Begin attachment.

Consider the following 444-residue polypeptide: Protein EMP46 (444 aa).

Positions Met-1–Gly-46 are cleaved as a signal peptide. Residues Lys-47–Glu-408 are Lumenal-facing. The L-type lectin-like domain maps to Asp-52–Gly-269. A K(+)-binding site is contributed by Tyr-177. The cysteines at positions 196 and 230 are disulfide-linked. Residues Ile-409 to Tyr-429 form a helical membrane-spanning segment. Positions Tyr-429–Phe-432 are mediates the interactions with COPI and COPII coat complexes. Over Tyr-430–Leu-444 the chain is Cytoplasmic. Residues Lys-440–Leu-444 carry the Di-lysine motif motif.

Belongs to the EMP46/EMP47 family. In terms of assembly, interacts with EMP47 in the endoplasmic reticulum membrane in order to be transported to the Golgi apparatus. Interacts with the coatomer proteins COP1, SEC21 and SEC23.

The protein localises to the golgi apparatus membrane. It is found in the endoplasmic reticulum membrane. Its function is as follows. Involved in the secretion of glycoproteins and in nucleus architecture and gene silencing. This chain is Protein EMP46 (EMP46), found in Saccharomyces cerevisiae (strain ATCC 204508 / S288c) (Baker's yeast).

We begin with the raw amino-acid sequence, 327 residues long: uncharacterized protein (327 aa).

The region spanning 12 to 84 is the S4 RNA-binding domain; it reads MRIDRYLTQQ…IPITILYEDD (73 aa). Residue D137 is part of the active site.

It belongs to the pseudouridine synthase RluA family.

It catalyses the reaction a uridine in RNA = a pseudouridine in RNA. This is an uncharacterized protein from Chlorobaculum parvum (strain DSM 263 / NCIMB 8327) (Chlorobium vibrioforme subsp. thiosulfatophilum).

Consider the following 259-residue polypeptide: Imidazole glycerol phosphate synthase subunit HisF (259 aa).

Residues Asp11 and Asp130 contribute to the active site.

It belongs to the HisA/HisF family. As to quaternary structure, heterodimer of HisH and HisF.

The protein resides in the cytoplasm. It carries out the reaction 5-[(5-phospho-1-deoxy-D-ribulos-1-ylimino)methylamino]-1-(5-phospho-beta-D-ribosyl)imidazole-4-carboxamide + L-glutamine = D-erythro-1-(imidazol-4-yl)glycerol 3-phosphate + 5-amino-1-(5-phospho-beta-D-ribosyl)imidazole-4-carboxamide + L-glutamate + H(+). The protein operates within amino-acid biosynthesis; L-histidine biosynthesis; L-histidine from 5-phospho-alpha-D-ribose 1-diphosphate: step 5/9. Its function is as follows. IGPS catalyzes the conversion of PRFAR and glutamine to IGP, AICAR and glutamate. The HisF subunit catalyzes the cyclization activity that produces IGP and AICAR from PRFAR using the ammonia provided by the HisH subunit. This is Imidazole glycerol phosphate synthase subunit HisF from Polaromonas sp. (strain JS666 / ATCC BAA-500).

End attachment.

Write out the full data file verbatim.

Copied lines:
Consider the following 444-residue polypeptide: Protein EMP46 (444 aa).

Positions Met-1–Gly-46 are cleaved as a signal peptide. Residues Lys-47–Glu-408 are Lumenal-facing. The L-type lectin-like domain maps to Asp-52–Gly-269. A K(+)-binding site is contributed by Tyr-177. The cysteines at positions 196 and 230 are disulfide-linked. Residues Ile-409 to Tyr-429 form a helical membrane-spanning segment. Positions Tyr-429–Phe-432 are mediates the interactions with COPI and COPII coat complexes. Over Tyr-430–Leu-444 the chain is Cytoplasmic. Residues Lys-440–Leu-444 carry the Di-lysine motif motif.

Belongs to the EMP46/EMP47 family. In terms of assembly, interacts with EMP47 in the endoplasmic reticulum membrane in order to be transported to the Golgi apparatus. Interacts with the coatomer proteins COP1, SEC21 and SEC23.

The protein localises to the golgi apparatus membrane. It is found in the endoplasmic reticulum membrane. Its function is as follows. Involved in the secretion of glycoproteins and in nucleus architecture and gene silencing. This chain is Protein EMP46 (EMP46), found in Saccharomyces cerevisiae (strain ATCC 204508 / S288c) (Baker's yeast).

We begin with the raw amino-acid sequence, 327 residues long: uncharacterized protein (327 aa).

The region spanning 12 to 84 is the S4 RNA-binding domain; it reads MRIDRYLTQQ…IPITILYEDD (73 aa). Residue D137 is part of the active site.

It belongs to the pseudouridine synthase RluA family.

It catalyses the reaction a uridine in RNA = a pseudouridine in RNA. This is an uncharacterized protein from Chlorobaculum parvum (strain DSM 263 / NCIMB 8327) (Chlorobium vibrioforme subsp. thiosulfatophilum).

Consider the following 259-residue polypeptide: Imidazole glycerol phosphate synthase subunit HisF (259 aa).

Residues Asp11 and Asp130 contribute to the active site.

It belongs to the HisA/HisF family. As to quaternary structure, heterodimer of HisH and HisF.

The protein resides in the cytoplasm. It carries out the reaction 5-[(5-phospho-1-deoxy-D-ribulos-1-ylimino)methylamino]-1-(5-phospho-beta-D-ribosyl)imidazole-4-carboxamide + L-glutamine = D-erythro-1-(imidazol-4-yl)glycerol 3-phosphate + 5-amino-1-(5-phospho-beta-D-ribosyl)imidazole-4-carboxamide + L-glutamate + H(+). The protein operates within amino-acid biosynthesis; L-histidine biosynthesis; L-histidine from 5-phospho-alpha-D-ribose 1-diphosphate: step 5/9. Its function is as follows. IGPS catalyzes the conversion of PRFAR and glutamine to IGP, AICAR and glutamate. The HisF subunit catalyzes the cyclization activity that produces IGP and AICAR from PRFAR using the ammonia provided by the HisH subunit. This is Imidazole glycerol phosphate synthase subunit HisF from Polaromonas sp. (strain JS666 / ATCC BAA-500).